Let’s talk about a little bit about tight end Dustin Keller, and how great he is.
Since Keller was drafted by the Jets in 2008, his numbers have steadily improved. He averaged 11.1 yards per reception as a rookie, ending the season with 535 total yards. By the end of last season, he averaged 12.5 yards per reception and ended the season with 687 total yards and five touchdowns. This season, he already has two touchdowns in two games.
On a team with Santonio Holmes, Plaxico Burress, and Derrick Mason, Keller leads them all with 11 receptions for 162 yards so far this season. You would think having receivers like that on the team would mean his catches would decrease, but that hasn’t been the case. Last Sunday, against the Jaguars, Keller had six receptions for 101 yards. Against Dallas he had five receptions for 61 yards.
Keller is coordinated and fast, and his blocking skills – a hole in his game when he came out of college – have improved so much that he stays on the field to make hits when the Jets run the ball, something that didn’t happen right away. He used to have to leave the field on running plays.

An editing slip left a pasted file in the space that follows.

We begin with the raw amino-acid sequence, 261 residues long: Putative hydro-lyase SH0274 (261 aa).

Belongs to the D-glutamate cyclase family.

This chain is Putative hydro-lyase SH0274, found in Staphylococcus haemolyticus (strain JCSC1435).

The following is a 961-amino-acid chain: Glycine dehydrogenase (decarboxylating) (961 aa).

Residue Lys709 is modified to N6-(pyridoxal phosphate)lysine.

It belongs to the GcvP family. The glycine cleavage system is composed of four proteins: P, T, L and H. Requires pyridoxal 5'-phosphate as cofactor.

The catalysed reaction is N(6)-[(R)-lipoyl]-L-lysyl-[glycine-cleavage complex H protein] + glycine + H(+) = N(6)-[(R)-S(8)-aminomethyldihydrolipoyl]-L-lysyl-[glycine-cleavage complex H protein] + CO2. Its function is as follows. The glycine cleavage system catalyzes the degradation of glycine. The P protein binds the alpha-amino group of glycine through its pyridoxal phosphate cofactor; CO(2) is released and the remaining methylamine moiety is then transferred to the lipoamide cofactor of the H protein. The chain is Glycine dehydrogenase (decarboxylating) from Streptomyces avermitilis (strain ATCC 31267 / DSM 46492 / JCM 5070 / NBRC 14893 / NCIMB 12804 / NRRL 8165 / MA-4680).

Keller always seems to hold on to the ball when it matters. 9 of his 11 receptions have been for first downs, a number of which have come in third down situations. When the Jets are in trouble, it frequently feels like it’s Keller who is there to make the big play, to turn and take the ball up field. He rarely fumbles, losing one fumble in four years, back in 2009.
He’s the type of tight end the league is moving towards – speedy and athletic, with the ability to catch passes and run with them. He’s so good that he’s become one of quarterback Mark Sanchez’s go-to guys. Sanchez and Keller are reportedly very good friends off the field, helping their natural chemistry, and they’re probably two of the Jets’ most improved players in the last few seasons. The last time Jets fans saw a QB-TE team this good, it was Vinny Testaverde and Anthony Becht nearly a decade ago.
But the most beautiful thing about Keller's game isn’t that he rarely has butterfingers or how good he’s become in four seasons – it’s that he’s somehow still flying under the opponent’s radar. When teams double up coverage on Santonio Holmes, Braylon Edwards last season, and now Plaxico Burress, they leave the door open for Keller to make the big catch. And he no trouble running right through that door and towards the endzone.
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